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Urgent! Five Quick Ways To Burn Out Employees

Do you know that Bill Gates used to wander the Microsoft parking lot to see who wasn't at work? A fascinating Washington Post article gives us a bit of insight into Mr. Gates' early approach to entrepreneurial management.

Here's what Mr. Gates had to say about encouraging workplace productivity:

In his early years at Microsoft, Gates — once known for pulling all-nighters and crashing on his office floor — was apparently not a big fan of downtime, for himself or anyone else, he told interviewer Kristy Young.

"I worked weekends, I didn't really believe in vacations," Gates said. "I had to be a little careful not to try and apply my standards to how hard [others] worked. I knew everybody's licence plate so I could look out at the parking lot and see, you know, when people come in."

Wow, talk about incentive to ride a bike to work! I feel burned out simply reading this sneak peek into Microsoft's nascent corporate pressure cooker, while a few startup entrepreneurs are surely thinking: "Hmm, maybe I need to spend more time walking around the parking lot."

On that note, how can managers make sure employees will feel the burn? Here are five quick tips for burning employees out as soon as possible:

1. Keep moving the goal posts. Project A is due tomorrow and employees are working hard to finish it by deadline when...what's this? Project B has come out of the wood work, and why is it suddenly more important than Project A? After awhile, employees have no idea what's going on anymore. Keep them guessing, management!

2. Create a new crisis every day. All workplace problems are equal in the everything-is-a-crisis work environment, which makes it very hard for employees to figure out which projects, and problems, should be their top priority. This workplace runs on drama, and misdirection. Can we start grading workplace crises on a curve, please?

3. There can never be too much useless paperwork. Working requires a long paper trail, because documentation shows that everyone is working. Red tape slows everything down, but keep filling out those forms. Employees will begin to wonder why the word "streamlining" seems only to apply to layoffs.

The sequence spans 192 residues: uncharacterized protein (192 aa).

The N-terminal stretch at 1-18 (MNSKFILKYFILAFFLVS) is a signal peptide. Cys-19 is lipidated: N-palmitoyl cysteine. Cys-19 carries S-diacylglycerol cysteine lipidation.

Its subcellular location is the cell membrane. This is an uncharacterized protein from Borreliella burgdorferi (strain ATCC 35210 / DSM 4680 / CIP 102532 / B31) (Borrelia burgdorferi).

4. Have a meeting about having a meeting. Overworked employees on deadline will be thinking, "I can't believe we're having a meeting to plan another meeting," but it's the only way to keep meetings on track. For bonus points, refuse to adjust employee deadlines and workload to account for the meeting to plan another meeting. Let's discuss.

5. Wake employees up with new work. There's always a lot to cover in the 4:30 a.m. email, isn't there? A project is being pushed up on the schedule (see Tip #1), there's a fire burning (Tip #2), a new form will need to be filled as soon as possible (Tip #3), and clear the decks for a 10 a.m. meeting to plan an upcoming meeting (Tip #4). Hey, the early bird gets the worm, right?

In all seriousness, employees will be happier, and more productive, if company leaders don't do these things. Management's job is to make employees' jobs easier, so they can get more work done. Now let's have a meeting to plan the meeting where we'll talk about having fewer meetings.

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